Anthrax - Sound Of White Noise
Elektra Entertainment Group Inc.
Thrash Metal
11 songs (57:13)
Release year: 1993
Anthrax, Elektra
Reviewed by Goat
Archive review

One of the few early nineties ‘experimental’ Thrash albums to be genuinely good in retrospect, Anthrax’s Sound Of White Noise was the perfect stepping stone between their 80s Thrash and 90s Groove sounds. Yes, it is clearly influenced by Grunge, but it’s effectively done, and equally apparent is that the band wanted to continue the darker sound of Persistence Of Time – it’s quite easy to imagine previous singer Joey Belladonna wailing on the likes of Room For One More and Hy Pro Glo. New vocalist John Bush may have been a stylistic shift, having a deeper, more aggressive register, but he more than fit the band’s still riffcentric sound, and if there was an ever greater focus on songwriting who really cared? In many ways it’s easy to praise Sound Of White Noise as Anthrax’s greatest achievement in that respect, as nearly all of the songs are instantly catchy and focused Thrash blasts that use this newfangled ‘groove’ element without becoming its bitch. No-one who has heard Only and Room For One More will deny the similarity to Alice In Chains, Bush himself sounding like a tougher Layne Staley at times – Anthrax circa 1993 were clearly trying to fit into a shifting Metal landscape. Admittedly, their albums post-this went a bit far in slavishly adapting to the fields of Korn in the musical landscape then, but Sound Of White Noise was perfectly judged, reaching number 7 on the Billboard 200 in the band’s best commercial standing to date.

As mentioned, the songs themselves are terrific, mildly experimental and often fairly lengthy without dragging. Opener Potter’s Field builds the tension with white noise and Industrialised ambience before exploding into an infectiously Thrashing stomp, simultaneously melodic and driving. It’s a kickass song, and sets the scene well. Only churns the waters with its Grunge-injected energy, grooving along wonderfully and giving Dan Spitz a chance to shine in his last studio appearance for the band, however reduced his role is. Punky, vigorous stompers like Room For One More and Packaged Rebellion simply kick ass, catchy riffs and vocal lines keeping you nodding with just-complex-enough structures for the more cerebrally-inclined, but it’s ballad Black Lodge that’s the biggest surprise. Co-written with Angelo Badalamenti, the successful soundtrack writer who wrote David Lynch’s Lost Highway and Twin Peaks, it’s a haunting, melodic song that reminds me strangely of Metallica’s Until It Sleeps (not to accuse anyone of plagiarism). Ballads aren’t always that successful in the hands of Thrash Metal bands, but Anthrax certainly pull it off here – a twist in style that reinvigorates the album and makes the remaining few tracks even better as they return to the energetic style of before.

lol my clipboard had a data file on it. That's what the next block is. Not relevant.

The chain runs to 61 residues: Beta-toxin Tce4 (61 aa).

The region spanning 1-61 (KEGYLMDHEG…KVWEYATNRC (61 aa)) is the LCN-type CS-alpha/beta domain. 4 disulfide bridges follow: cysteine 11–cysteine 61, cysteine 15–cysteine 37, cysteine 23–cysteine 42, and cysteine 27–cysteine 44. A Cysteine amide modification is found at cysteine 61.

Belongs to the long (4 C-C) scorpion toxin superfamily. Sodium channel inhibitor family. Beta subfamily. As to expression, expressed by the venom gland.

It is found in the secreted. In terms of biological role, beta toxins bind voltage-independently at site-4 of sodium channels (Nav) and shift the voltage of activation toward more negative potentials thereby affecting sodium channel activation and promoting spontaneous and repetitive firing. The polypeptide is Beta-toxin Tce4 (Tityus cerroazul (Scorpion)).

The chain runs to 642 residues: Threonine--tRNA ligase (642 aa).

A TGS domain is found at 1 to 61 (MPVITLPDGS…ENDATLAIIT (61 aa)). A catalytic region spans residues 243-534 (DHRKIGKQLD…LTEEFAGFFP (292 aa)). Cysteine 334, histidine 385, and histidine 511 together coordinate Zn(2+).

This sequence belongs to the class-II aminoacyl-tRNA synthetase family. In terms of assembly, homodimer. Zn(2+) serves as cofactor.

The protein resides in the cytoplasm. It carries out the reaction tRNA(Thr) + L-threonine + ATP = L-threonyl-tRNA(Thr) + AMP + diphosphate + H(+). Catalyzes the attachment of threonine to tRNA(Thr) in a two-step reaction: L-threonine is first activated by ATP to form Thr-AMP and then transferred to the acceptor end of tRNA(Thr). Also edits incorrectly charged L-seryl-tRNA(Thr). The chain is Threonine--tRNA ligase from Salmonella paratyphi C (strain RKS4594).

I’m getting rather sick of defending my enjoyment of the less popular albums from certain bands, so I won’t bother here. Anthrax may have stepped wholeheartedly into the nineties with Sound Of White Noise, but they knew fully what they were doing. It’s a terrific album, written with a style and skill that was vastly reduced on the follow-up Stomp 442, and deserves to be held in higher esteem than, say, Metallica’s self-titled sellout from a couple of years before. Without a doubt the best thing that John Bush did with the band, Anthrax have sadly been struggling ever since, and it looks more than possible that it will be their last vital album. I’ll deny it those last few points necessary for it to gain classic status, but it remains a damn good listen over fifteen years later.

Killing Songs :
Potter’s Field, Only, Room For One More, Hy Pro Glo, Invisible, Black Lodge, C11H17N202SNA (Sodium Pentathol)
Goat quoted 86 / 100
Adam quoted 73 / 100
Other albums by Anthrax that we have reviewed:
Anthrax - For All Kings reviewed by Goat and quoted 83 / 100
Anthrax - Anthems (EP) reviewed by Goat and quoted no quote
Anthrax - Worship Music reviewed by Goat and quoted 86 / 100
Anthrax - Volume 8 - The Threat Is Real reviewed by Goat and quoted 55 / 100
Anthrax - Persistence Of Time reviewed by Goat and quoted 91 / 100
To see all 19 reviews click here
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